Professor and Controversial Speaker

Aged 26, he is appointed Professor of Philosophy at the University of Jabalpur, where he teaches until 1966.

Described as a ‘brilliant but unorthodox professor’, even his teaching methods create controversy. However, he is immensely popular and his lectures have to be moved to the largest hall in the university.

A powerful and passionate debater, he also travels widely in India during these years, challenging orthodox religious leaders in public debates, speaking on the radio, and addressing large public gatherings.

The press report:
‘He traveled widely and racked up controversies wherever he went.’ ‘He was seized with a mission of awakening sensitive people from what he believed to be a sleep-walking intellectual materialism.’

An exciting and entertaining speaker, he is initially invited to address many prestigious conferences. However, his delight in controversy, and his endless and uncompromising attacks on any and every deeply-rooted belief that he feels is not based on truth or logic, soon make him an enemy of the establishment. He tears into organised religion, delivering a scathing indictment of the Shankaracharya of Puri, the high priest of Hinduism, at the Second World Hindu Religion Conference at Patna. He vehemently attacks India’s long-standing love affair with poverty, condemning the revered Gandhi for crippling India with his anti-modern, anti-technology thinking. Gandhi’s preoccupation with the poor, he says, has hindered their liberation from poverty. What India needs to escape its backwardness is capitalism, science, modern technology and birth control.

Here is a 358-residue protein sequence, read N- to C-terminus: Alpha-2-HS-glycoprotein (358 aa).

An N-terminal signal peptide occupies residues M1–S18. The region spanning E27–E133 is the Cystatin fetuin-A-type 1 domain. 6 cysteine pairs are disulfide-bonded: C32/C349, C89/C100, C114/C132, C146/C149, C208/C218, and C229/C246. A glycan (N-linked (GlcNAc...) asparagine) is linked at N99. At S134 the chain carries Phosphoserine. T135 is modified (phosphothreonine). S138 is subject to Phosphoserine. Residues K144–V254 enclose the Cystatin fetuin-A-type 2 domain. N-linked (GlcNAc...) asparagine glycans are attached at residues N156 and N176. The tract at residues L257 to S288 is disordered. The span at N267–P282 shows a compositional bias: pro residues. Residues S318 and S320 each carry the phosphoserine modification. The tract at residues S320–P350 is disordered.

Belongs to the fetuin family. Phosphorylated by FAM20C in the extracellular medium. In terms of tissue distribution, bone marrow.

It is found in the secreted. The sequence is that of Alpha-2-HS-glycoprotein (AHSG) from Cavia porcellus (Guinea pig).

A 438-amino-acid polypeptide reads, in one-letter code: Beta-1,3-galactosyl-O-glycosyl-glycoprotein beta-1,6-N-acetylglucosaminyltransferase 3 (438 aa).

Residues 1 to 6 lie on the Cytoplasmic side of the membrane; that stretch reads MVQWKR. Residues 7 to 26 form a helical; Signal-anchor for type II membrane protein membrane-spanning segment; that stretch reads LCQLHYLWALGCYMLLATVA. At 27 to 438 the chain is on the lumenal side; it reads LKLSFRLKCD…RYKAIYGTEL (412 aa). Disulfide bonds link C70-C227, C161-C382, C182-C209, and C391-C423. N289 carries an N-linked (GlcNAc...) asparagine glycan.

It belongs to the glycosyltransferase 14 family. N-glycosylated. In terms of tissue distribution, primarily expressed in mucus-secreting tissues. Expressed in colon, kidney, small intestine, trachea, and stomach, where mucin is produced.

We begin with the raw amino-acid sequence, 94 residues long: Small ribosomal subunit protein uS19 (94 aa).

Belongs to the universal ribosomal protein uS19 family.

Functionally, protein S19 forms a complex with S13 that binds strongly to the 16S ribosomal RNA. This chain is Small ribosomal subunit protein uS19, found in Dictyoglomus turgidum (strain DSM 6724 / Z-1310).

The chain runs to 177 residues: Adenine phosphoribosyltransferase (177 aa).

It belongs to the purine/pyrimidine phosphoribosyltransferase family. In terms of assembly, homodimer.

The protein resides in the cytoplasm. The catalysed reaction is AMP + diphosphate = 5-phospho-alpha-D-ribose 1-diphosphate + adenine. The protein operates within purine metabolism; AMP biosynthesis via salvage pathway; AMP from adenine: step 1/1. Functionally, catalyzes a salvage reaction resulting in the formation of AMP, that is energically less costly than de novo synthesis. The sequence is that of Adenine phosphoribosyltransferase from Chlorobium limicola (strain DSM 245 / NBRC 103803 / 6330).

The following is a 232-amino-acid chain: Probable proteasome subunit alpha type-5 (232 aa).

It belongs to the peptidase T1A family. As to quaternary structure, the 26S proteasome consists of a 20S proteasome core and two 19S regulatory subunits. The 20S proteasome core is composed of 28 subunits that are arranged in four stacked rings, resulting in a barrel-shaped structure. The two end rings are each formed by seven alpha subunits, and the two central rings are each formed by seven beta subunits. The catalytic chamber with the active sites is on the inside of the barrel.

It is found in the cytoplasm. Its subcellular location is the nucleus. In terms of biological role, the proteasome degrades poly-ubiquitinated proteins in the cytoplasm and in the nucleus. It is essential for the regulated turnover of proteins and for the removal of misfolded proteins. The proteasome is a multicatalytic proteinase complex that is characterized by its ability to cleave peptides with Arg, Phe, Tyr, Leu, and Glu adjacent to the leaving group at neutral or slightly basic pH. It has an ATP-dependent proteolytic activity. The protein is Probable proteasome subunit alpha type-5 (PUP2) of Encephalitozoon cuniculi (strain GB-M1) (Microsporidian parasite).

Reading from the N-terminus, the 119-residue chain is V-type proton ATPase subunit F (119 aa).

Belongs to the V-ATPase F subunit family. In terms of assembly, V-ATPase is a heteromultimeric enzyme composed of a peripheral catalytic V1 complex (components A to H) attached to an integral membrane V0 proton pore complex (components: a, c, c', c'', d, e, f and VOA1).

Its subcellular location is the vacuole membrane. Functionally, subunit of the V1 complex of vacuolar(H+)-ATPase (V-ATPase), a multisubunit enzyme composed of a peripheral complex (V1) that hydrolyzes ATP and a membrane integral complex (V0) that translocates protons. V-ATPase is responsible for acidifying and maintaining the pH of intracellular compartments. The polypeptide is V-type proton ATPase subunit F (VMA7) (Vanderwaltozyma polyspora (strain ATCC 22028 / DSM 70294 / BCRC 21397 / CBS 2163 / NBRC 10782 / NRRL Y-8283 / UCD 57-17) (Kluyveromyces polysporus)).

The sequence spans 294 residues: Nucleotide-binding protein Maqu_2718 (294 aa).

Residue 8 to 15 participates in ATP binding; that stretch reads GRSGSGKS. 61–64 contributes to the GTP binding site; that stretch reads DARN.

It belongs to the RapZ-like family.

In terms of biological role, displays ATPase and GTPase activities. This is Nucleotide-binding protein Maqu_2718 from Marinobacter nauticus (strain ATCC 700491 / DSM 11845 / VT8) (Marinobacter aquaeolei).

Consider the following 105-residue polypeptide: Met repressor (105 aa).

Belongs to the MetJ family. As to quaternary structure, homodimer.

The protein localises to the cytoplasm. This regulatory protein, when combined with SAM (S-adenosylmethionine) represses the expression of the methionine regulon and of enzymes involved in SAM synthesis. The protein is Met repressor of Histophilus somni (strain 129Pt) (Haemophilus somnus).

In the same vein, he lashes out at another national hero, Mother Teresa, for manipulating the orphan problem in order to create more converts to Catholicism. Her stance against birth control, he says, shows that she is not trying to fight poverty, merely trying to create more Hindu babies which she can ‘save’ for Catholicism, winning a Nobel Prize in the bargain. Poverty can only be eradicated, he maintains, through ‘absolute’ birth control and education. He insists that wealth is a necessary precursor to spiritual seeking, poor people being too preoccupied with food and other survival basics to think about spiritual needs. In a country where poverty and renunciation are blindly associated with saint­hood, these views are not surprisingly considered shocking.

A few years later he causes further outrage when he begins to lecture that sex is a path to enlightenment.

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